Shane Dawson’s Family Is Doing His Apology Tour for Him
Shane Dawson is no stranger to the internet shame circuit. The earliest video still available on his current channel, which has over 21 million subscribers, is a 2014 apology for a number of the same issues he was once again forced to confront last month. He’s since gone silent, refusing to engage in any further conversation beyond an initial video addressing racism and problematic comments towards minors that appear his early videos. With a years-long career on YouTube, a platform on which celebrity tends to have a short shelf-life, it would not be surprising if Dawson took this opportunity to throw in the towel. But that means his fiancé Ryland Adams and future sister-in-law Morgan Adams, who are also both YouTubers, would be left, on some level, with his mess.
On July 29, Morgan, 22, posted her first video since Dawson’s June 26 apology. In it, she says she doesn’t want to get involved with his drama.
"I don't like [the controversial videos], I don't agree with them, it makes me uncomfortable to watch them, because when I watch them I'm like, 'Who is that?' I don't feel like that's a person that I know,” she says.
She goes on to say the Shane Dawson she knows “has always just been gracious, and kind, and understanding,” and that she doesn’t “recognize” the person from his old problematic content.
A little less than a week later, Dawson’s fiancé Ryland made his own return.
“If you’ve been watching Shane for a long time, you’ve experienced his growth and you know that he is a genuine person with good intentions,” he begins his video, titled “My Past, My Present, and My Future (30 Days of Meditation).”
Ryland echoes his sister’s comments, insisting that the person he’s been with for the past four years is a “genuine, loving, caring” person. More than just speaking to Dawson’s character, he also takes a moment to commend his current content. While Dawson began as a comedy and character-based creator, a period during which he made many of the offending comments, the past few years he’s produced documentary-style deep dives into fellow creators like Tana Mongeau, Jake Paul, and Jefree Star that have earned tens of millions of views each.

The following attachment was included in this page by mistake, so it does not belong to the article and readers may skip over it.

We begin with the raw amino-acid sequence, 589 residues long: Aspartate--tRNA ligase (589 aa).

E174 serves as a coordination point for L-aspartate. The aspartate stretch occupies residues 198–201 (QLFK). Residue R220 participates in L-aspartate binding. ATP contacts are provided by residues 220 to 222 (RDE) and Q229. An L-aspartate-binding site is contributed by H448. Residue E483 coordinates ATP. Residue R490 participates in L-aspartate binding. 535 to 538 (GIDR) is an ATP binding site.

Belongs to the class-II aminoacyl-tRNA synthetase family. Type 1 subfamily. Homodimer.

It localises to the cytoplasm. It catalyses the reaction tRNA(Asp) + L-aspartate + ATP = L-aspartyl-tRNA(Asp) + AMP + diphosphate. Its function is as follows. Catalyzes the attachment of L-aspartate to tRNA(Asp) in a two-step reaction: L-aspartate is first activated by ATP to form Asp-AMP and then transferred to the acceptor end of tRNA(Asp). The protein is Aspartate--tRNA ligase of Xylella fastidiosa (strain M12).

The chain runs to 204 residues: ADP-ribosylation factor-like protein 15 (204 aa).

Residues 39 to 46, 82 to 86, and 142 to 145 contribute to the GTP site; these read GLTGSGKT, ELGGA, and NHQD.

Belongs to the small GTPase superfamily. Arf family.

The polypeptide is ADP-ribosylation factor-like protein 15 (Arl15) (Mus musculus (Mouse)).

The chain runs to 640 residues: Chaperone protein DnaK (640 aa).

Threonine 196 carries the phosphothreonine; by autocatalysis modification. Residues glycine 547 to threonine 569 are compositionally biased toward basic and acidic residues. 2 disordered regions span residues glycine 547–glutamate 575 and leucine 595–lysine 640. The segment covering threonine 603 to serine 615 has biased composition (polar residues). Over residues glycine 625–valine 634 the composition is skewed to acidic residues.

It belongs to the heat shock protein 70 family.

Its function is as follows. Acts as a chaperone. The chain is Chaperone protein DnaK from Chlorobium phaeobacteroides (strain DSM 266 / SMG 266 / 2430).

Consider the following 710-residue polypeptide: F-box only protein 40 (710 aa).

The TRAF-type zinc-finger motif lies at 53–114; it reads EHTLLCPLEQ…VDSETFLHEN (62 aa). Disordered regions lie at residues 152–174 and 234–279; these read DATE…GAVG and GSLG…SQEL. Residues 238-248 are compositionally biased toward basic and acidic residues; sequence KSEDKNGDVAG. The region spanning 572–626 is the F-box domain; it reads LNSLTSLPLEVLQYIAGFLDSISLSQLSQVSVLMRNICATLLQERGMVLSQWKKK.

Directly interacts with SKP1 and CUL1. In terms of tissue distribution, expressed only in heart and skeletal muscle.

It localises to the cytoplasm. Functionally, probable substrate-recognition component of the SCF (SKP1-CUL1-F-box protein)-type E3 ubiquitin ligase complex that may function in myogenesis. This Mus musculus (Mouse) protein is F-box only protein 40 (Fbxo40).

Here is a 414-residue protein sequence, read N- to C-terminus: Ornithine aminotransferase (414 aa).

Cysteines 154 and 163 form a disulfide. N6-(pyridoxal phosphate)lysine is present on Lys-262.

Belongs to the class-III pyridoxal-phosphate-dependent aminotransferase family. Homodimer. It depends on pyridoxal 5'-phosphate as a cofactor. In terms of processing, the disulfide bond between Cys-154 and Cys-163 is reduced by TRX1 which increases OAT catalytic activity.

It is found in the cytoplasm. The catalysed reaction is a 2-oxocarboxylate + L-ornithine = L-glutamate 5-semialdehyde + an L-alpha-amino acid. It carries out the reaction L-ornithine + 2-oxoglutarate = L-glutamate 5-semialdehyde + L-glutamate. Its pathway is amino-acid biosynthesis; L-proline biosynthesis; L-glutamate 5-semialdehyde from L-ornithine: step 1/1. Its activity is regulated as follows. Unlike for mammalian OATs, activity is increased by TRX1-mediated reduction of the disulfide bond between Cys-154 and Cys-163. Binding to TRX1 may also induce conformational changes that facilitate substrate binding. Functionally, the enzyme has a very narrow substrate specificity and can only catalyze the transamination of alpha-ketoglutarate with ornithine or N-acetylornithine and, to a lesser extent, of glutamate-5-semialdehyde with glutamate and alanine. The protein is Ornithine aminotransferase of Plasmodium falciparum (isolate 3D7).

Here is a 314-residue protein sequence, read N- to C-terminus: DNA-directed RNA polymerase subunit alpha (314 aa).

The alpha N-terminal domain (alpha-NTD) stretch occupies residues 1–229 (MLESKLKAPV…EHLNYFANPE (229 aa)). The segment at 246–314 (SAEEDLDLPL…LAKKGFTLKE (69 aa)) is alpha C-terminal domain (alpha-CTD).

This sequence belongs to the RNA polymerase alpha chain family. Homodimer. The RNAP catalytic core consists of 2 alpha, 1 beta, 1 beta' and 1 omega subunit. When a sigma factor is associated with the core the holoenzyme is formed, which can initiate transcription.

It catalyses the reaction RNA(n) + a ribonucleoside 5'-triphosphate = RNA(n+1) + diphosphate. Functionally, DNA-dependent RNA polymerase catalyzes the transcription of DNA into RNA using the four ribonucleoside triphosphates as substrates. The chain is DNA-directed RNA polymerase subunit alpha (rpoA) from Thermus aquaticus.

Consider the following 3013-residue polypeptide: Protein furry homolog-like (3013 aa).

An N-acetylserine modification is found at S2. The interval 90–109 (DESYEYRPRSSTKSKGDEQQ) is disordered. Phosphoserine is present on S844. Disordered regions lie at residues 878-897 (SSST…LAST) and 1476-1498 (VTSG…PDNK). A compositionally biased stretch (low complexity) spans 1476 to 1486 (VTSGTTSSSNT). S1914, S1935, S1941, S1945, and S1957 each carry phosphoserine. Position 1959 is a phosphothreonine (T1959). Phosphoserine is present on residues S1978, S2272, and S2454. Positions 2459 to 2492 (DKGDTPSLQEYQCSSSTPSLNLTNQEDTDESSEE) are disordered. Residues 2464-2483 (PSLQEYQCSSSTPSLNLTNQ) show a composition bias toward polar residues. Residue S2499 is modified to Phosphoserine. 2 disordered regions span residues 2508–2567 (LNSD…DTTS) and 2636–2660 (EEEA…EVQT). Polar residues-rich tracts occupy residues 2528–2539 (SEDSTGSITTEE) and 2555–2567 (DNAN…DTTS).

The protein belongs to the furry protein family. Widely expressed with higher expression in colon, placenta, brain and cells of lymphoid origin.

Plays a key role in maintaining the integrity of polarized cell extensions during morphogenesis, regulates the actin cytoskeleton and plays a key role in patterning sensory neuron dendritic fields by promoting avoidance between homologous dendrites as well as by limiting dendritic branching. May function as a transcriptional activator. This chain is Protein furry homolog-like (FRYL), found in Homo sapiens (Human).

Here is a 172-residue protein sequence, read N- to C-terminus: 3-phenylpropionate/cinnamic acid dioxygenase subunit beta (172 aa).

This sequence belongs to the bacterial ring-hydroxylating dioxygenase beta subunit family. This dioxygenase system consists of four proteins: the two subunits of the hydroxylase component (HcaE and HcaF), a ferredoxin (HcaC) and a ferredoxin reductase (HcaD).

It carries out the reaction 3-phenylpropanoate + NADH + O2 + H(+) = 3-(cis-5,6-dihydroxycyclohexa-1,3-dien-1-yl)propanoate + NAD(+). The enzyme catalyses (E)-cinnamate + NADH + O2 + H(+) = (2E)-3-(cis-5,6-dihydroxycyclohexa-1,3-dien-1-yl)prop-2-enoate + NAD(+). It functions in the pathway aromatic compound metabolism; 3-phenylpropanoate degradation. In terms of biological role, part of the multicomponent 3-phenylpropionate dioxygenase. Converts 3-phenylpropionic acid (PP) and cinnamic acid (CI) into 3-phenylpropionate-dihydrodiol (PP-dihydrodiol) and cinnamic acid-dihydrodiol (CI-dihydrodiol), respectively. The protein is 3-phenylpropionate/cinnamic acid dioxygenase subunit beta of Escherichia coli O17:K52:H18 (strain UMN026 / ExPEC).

“In that time he’s doubled his subscribers, which I do think came as a result of him living out his healthier, more authentic self,” Ryland says.
The Adams siblings emphasize the same thing: Dawson has already grown and changed. Apology videos may not feel like enough, but according to the actions they witness from Dawson on a day-to-day basis, Dawson is no longer the person he is apologizing for.
But there’s one still voice absent in all of this: Dawson’s. While his immense success probably means he can stay out of the limelight for as long as he wants, those associated with him have careers they need to return to. Ryland and Morgan are by no means unpopular—they both have around 4 million subscribers each—but they can’t afford to continue not making content forever. Until Dawson fixes his own situation, their relationship with him forces them to do that work for him, softening the blow of Dawson’s potential (and let’s face it, inevitable) return.